She said Welland pediatricians have been fighting to keep those services in the city.

"If the doctors are telling us that these sites need to remain open, maybe we should take their word for it," she said.

Panelists during the meeting included Sue Hotte from the Niagara Health Coalition, Natalie Mehra from the Ontario Health Coalition, Port Colborne Mayor Vance Badawey, health-care advocate Pat Scholfield and Joy Russell from the Yellow Shirt Brigade.

Each of them urged the residents who attended the meeting to make their voices heard if they hope to preserve hospital services in their community.
Badawey said the provincial government "has been playing Russian roulette with health-care services and it's finally catching up with them."

He urged people to share their concerns with local provincial politicians, and ask them what they intend to do to fix the problems.

Several meeting participants shared the same message ...
why no news till election

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Aug 24, 2011
 

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Retired registered nurse Pat Johns said people need to demand accountability in health care.

"I've been in the health-care system for a long, long time. I worked at the Port Colborne hospital and seen it sadly just go down, down, down," she said.
"There is no accountability in the system. There is zero. There is no accountability for the minister of health."

She said the responsibility for health-care delivery ultimately lies with the Ministry of Health, but requests for improvements seem to fall on deaf ears.
"You're a voice in the wilderness," she said. "The citizens of Ontario have to hold the Ministry of Health accountable."

Port Colborne resident Brent LeClair, for instance, said people across Ontario should demand that the provincial government give the ombudsman's office jurisdiction over hospital care.

And the time to do that is when there's an election, he added.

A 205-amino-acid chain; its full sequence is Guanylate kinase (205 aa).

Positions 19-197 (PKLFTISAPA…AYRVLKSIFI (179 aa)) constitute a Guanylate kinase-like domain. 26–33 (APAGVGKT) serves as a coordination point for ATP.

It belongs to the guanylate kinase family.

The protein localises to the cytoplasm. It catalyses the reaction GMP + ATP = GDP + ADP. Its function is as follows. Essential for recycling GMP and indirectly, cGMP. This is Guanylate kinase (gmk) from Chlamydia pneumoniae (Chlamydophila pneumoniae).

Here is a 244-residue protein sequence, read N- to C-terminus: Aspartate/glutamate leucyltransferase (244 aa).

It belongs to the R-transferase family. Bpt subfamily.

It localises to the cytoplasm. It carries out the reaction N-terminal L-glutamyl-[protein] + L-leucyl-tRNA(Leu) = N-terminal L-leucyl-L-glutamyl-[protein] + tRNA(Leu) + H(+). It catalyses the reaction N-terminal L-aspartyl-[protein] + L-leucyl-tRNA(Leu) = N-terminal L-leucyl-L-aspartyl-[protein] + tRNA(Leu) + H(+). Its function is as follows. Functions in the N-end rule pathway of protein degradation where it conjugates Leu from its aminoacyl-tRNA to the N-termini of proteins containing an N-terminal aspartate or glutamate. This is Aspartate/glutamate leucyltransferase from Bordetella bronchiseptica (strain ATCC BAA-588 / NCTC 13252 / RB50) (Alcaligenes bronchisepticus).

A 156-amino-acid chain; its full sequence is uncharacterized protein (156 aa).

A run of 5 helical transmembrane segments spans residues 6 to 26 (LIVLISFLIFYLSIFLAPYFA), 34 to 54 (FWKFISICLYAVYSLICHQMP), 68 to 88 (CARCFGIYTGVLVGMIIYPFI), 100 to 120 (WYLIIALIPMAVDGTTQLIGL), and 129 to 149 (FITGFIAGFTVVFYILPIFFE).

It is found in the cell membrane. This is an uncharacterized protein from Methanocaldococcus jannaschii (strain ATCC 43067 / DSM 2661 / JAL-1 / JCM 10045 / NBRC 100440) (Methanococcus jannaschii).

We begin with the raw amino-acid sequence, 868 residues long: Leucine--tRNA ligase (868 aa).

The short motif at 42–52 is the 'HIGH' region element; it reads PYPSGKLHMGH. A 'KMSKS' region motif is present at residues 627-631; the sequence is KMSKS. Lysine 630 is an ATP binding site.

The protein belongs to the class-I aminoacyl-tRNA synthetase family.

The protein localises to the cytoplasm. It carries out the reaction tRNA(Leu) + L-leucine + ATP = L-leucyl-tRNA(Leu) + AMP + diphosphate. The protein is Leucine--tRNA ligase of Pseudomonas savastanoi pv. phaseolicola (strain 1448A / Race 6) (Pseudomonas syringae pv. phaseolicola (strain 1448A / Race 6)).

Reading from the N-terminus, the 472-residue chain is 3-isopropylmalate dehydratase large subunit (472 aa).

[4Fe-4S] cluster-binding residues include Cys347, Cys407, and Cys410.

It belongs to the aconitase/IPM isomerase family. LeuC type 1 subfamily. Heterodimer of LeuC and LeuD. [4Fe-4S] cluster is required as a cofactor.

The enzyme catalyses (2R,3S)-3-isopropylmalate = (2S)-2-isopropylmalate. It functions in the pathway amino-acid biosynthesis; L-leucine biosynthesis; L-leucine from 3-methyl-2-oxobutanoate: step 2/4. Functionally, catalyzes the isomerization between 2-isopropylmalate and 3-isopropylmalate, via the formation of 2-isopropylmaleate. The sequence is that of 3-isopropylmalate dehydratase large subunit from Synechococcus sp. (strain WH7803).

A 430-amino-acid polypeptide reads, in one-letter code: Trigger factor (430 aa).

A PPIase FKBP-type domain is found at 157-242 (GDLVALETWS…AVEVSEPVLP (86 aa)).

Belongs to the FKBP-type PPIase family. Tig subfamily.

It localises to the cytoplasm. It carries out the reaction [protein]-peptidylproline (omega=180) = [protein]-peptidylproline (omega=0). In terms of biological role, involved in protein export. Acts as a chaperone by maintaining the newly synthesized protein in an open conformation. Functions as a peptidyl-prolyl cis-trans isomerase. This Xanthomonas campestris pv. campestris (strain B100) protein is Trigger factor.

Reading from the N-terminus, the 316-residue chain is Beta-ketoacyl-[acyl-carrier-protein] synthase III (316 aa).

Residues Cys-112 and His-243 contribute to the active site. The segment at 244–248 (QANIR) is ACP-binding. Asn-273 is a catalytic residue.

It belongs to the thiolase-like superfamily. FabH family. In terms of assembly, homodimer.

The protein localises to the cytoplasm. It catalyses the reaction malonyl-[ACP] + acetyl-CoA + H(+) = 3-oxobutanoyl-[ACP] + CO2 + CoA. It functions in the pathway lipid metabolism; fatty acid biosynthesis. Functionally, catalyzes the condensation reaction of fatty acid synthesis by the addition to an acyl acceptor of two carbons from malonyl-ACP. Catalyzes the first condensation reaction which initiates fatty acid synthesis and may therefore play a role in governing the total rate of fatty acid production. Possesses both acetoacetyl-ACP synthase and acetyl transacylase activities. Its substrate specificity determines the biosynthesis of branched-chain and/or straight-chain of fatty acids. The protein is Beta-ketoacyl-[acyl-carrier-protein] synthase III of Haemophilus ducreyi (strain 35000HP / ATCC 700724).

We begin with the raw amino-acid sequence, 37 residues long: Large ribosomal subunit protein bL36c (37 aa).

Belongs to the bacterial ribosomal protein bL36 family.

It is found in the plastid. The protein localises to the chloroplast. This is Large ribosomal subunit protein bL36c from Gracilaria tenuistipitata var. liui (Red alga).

Other speakers discussed issues ranging from home-care services offered by the Community Care Access Centre to declining standards of hospital cleaning, as well as recent hospital bed closures.

With 2.5 hospital beds per 1,000 residents, Mehra said Ontario has the lowest ratio of hospital beds in Canada. And citing information found of the Organization for Economic Co-operation and Development website, she said the number of hospital beds in the province also ranks among the lowest among industrialized countries all over the world.
"That's a considerable shortfall of hospital beds."
That shortfall, Hotte added, as well as the about 100% occupancy rate in the remaining hospital beds, may be contributing to the spread of infectious disease like C. difficile.

"It means we have no place to put people in isolation," Hotte explained.

In light of the C. difficile outbreak, Scholfield was concerned that the NHS has been transferring patients diagnosed with the infectious disease to the Port Colborne hospital, from St. Catharines and Welland.
She said the bulk of patients in Port Colborne are elderly, who are more susceptible to C. difficile, "and they're far more likely to contract these diseases and die."

Niagara Health Coalition volunteer Keith Bellamy, who helped organize the meetings, said he personally invited NHS representatives, but no one representing the hospital administration attended either meeting in Welland or in Port Colborne.

Additional public consultation meetings hosted by the coalitions are planned for Niagara Falls' legion hall, 3860 Legion St., Wednesday at 6:30 p.m.; the Fort Erie legion hall, 130 Garrison Rd., at 1 p.m. Thursday; and at the St. Catharines legion hall at 111 Church St., at 6:30 p.m., Thursday.

The Ontario Health Coalition plans to compile information gathered at the meetings into a report to be released in mid-September, in the hope of ensuring the issue takes centre stage during the Oct. 6 election.
A rally at Queen's Park is also being scheduled for Sept. 13 at noon ...

abenner @ www.wellandtribune.ca